She looks like a good risk to me.
For the past few months I’ve had $1500 burning a hole in my pocket.
Back in August I was working on a project helping a friend with her business. I had forgotten we had agreed on a $1500 fee until, as I was headed to the airport, she pressed a check into my hand. Perhaps this is why I’ve considered it “found” money ever since.
As such, and not having any other plans for it, I set to figure out something interesting to do with it.
I considered squandering it on something absolutely frivolous. But this goes against my nature and so I lack imagination along these lines.
I considered buying something we want and/or need. But, truth be told, we don’t want or need much and we are more interested in getting rid of stuff than acquiring more.
I considered giving it away, but we have a funded system already in place for that.
I considered, this being the Christmas season, converting it into 75 twenty-dollar bills and handing them out at the local shelter or soup kitchen. That could be interesting and fun, but would likely land me on the local evening TV news. Bleech.
So I gradually forgot about it. Floating about in our checking account, it seemed destined for covering the most pedestrian of expenses.
Then a bit of fortunate serendipity brought an old post David had written last December on The New York Budget about his experience with Kiva and micro-finance lending.
Micro-finance lending is a concept I came across a few years back and it has always intrigued me.
In many parts of the world, one of the key obstacles to rising out of poverty is the lack of access to affordable capital. This makes it extraordinarily difficult to start and/or grow a business.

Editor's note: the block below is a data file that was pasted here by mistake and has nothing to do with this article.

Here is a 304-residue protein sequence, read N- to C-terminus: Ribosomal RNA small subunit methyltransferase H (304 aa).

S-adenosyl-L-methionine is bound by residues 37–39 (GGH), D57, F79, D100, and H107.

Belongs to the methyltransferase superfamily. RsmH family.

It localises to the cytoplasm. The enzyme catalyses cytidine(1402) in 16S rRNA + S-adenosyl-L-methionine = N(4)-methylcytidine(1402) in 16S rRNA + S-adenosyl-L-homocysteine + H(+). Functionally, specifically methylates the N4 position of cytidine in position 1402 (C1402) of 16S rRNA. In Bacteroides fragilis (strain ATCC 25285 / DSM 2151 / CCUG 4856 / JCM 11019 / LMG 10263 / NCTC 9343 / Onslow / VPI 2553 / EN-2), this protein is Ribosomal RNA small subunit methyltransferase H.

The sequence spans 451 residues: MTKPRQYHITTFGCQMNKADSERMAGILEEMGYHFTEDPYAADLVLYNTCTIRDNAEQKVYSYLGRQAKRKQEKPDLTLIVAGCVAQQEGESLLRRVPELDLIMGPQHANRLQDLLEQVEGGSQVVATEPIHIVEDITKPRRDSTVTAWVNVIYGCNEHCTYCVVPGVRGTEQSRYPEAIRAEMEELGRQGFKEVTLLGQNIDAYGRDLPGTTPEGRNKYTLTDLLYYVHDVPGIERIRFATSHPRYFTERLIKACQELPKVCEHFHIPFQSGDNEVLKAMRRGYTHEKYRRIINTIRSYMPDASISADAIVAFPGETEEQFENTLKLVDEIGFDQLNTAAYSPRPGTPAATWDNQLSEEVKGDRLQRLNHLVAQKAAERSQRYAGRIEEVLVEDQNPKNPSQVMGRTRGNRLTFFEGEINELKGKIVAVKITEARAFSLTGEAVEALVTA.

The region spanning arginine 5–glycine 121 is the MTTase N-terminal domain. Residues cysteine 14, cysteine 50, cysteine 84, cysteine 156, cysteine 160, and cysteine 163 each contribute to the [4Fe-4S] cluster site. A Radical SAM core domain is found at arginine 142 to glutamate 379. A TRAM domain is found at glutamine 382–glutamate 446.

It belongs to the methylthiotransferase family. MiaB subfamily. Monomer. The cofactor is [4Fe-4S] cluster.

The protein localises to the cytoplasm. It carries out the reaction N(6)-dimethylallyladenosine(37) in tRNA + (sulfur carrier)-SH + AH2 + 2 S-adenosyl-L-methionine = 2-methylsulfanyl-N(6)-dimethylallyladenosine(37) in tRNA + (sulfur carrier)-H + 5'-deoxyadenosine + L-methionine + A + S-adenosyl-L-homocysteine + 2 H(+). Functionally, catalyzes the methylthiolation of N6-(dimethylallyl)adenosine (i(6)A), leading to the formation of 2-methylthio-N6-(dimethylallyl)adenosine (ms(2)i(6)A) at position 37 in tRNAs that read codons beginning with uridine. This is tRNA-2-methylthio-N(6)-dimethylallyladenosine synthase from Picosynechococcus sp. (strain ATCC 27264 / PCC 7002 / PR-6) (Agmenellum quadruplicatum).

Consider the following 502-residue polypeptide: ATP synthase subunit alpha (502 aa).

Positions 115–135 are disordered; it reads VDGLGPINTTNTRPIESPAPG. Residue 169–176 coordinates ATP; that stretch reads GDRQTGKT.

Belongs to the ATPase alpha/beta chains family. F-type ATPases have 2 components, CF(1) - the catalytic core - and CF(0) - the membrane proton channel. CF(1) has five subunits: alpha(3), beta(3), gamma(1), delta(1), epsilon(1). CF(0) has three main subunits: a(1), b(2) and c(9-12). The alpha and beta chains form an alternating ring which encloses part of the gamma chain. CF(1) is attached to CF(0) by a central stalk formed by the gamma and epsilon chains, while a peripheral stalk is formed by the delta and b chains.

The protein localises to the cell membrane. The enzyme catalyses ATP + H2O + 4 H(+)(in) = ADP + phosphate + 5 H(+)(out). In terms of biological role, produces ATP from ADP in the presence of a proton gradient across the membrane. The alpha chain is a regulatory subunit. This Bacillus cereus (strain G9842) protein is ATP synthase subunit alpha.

Those of us living in the developed world tend to think of the key to financial success as a job. Indeed, we have come to think of access to jobs as a right. But in the developing world, not only is there no such right, such jobs are few and far between. Livings are made not by paychecks, but by hustle. You buy a box and some polish and shine shoes. You buy a cow and sell milk, or a chicken and sell eggs.
Of course, this takes capital. But not much, and this is where Kiva comes in. Using Field Partners around the world, Kiva connects lenders with borrowers. Their website provides profiles of the people looking to borrow and the amount they need. As a lender, you can provide as much or as little of any given loan as you choose. It only takes $25 to start.
In the comments on David’s post, I asked if he was still enthusiastic about his participation with Kiva a year on. He confirmed that he was. I then turned to Charity Navigator: Kiva for a bit of due diligence. Very impressive scores:
- Overall: 98.76 (out of 100) for a top rating of 4-stars
- Financial: 98.26 (out of 100)
- Accountability: 100 (out of 100)
The next step was a fun tour around the world looking at the profiles and in the process getting a brief and fascinating insight into many lives. When the dust settled, we had made 16 loans, two for $50 each that completed the fund raising for those borrowers and the rest in $100 chunks. Here’s a sample:
- In Palestine: To Kahadejeh to help repair her tractor.
- In Tanzania: To Beatrice to help her buy used clothing for resale.
- In Mongolia: To Bayarsaikhan to help him buy two cows.
- In Tajikistan: To Sitora to help her pay for tuition.
- In Philippines: To Cirila for organic fertilizer to help restore the soil she farms.
- In Sierra Leone: To Hawanatu to help her buy stock for her grocery store.
- In Nigeria: To Philibus Maigemu so he can afford to store the maize he grows for better prices later.
As you can see, we were fairly eclectic in our choice of country, gender and loan need. But you can sort your own search however you please.